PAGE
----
Harry Potter and the Prisoner of Azkaban by J.K. Rowling
Kindle Edition - 435 pages

Rowling's third HP book felt a little slow to me.  Felt like it took a looooooong time to get the story line really moving forward.  I had a harder time being interested in this title.  It almost felt like Rowling was trying too hard.  Like nobody could believe the first two were so successful so the pressure was on to make the third as well.  I did like the introduction of Hogsmeade and Professor Lupine. Since I have managed to stay blissfully unaware of any of the storylines and characters in the series I am ignorantly saying that I hope Professor Lupine returns in another title.  I was also rather disappointed, along with Harry, that he couldn't go stay with Black for summer holiday. The Dursley's make me want to be vindictive.  On to book 4!

In Leah's Wake by Terri Giuliano Long
Kindle Edition - 368 pages

Eh.  About halfway through the book I had just about had it with Leah, her parents, and the story line.  It became very tedious to read. I appreciate Long's attempt to try and write a realistic account of a troubled teen and the ripple effects it has on a family but this account was stereotypical of what a troubled teen looks like and behaves like.  It REALLY annoyed me after a while.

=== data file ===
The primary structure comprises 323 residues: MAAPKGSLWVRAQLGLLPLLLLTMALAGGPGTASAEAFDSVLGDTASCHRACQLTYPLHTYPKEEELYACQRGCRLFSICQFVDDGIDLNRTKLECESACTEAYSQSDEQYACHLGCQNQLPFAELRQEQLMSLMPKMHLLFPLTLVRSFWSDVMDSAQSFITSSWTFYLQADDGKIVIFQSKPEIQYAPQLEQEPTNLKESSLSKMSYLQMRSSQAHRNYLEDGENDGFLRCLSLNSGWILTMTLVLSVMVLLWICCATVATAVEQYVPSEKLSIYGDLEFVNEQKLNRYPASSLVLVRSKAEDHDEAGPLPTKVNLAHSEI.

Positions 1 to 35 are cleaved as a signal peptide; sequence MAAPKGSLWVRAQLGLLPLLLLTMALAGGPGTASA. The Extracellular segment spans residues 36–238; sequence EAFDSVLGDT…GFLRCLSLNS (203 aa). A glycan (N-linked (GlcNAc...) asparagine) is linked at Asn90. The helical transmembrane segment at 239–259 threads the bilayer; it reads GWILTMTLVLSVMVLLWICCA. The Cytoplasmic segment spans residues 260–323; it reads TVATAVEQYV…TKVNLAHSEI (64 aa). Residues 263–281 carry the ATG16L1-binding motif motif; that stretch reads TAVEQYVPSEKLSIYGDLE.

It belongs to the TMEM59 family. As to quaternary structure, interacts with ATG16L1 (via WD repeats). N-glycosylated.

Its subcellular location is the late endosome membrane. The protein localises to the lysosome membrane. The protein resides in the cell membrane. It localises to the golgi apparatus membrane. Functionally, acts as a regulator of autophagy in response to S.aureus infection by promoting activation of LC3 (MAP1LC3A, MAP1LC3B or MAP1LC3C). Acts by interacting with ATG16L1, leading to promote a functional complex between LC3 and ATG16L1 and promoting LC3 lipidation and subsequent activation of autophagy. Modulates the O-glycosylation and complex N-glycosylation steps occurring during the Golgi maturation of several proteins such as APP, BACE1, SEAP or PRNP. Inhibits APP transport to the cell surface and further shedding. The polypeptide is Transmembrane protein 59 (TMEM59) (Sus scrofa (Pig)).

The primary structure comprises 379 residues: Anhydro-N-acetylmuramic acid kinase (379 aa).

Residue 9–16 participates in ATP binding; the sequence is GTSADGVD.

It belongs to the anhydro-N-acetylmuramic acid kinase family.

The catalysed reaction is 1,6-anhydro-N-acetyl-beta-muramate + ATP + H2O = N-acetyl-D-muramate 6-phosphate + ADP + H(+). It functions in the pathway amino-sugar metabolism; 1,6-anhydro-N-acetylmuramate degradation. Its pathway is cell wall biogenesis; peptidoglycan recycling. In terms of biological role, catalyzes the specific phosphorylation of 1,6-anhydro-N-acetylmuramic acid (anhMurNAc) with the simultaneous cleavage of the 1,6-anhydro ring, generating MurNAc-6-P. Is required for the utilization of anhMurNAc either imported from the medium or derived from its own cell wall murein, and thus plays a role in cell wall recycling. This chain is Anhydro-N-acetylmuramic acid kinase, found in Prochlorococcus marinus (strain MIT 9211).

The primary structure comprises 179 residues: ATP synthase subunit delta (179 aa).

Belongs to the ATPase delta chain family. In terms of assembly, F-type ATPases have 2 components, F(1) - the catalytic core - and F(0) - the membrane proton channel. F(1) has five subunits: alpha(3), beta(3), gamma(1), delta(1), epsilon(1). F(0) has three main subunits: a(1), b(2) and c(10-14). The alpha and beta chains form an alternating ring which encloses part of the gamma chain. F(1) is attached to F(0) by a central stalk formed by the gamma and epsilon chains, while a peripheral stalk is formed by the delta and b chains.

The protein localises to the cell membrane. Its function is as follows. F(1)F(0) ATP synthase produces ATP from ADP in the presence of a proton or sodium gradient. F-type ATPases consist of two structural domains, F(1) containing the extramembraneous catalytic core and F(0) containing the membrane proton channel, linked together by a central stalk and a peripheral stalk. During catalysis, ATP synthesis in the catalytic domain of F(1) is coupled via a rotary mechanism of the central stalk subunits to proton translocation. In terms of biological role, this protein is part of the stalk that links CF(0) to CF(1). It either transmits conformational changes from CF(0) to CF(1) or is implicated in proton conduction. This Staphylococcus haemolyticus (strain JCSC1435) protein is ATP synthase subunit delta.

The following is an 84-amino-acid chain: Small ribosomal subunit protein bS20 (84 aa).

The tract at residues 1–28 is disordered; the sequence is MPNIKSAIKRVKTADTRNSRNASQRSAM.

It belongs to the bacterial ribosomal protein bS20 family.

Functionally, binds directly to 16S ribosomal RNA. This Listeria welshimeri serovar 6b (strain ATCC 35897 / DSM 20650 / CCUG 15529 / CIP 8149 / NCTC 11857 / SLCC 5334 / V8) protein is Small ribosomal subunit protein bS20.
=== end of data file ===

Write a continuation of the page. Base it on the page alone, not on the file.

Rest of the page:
Leah is a super star soccer player and pushing the limits with her family.  She's recently started dating a boy to old for her and he has introduced her to all sorts of drugs and alcohol.  As Leah spirals further out of control so does her family in response to Leah's actions.
The only part of the book that ended up not annoying me was the reality that one person's choices have a ripple effect and the consequences can be felt both near and far.  I think Long intended for the reader to be moved by the emotions of the parents, Leah's younger sister, and even Leah herself but I wasn't moved, just annoyed.  Leah was an enabled, selfish brat and her parents acted totally clueless.  Blah.  I was glad to be done with the book.

Harry Potter and The Goblet of Fire by J.K. Rowling
Kindle Edition - 734 pages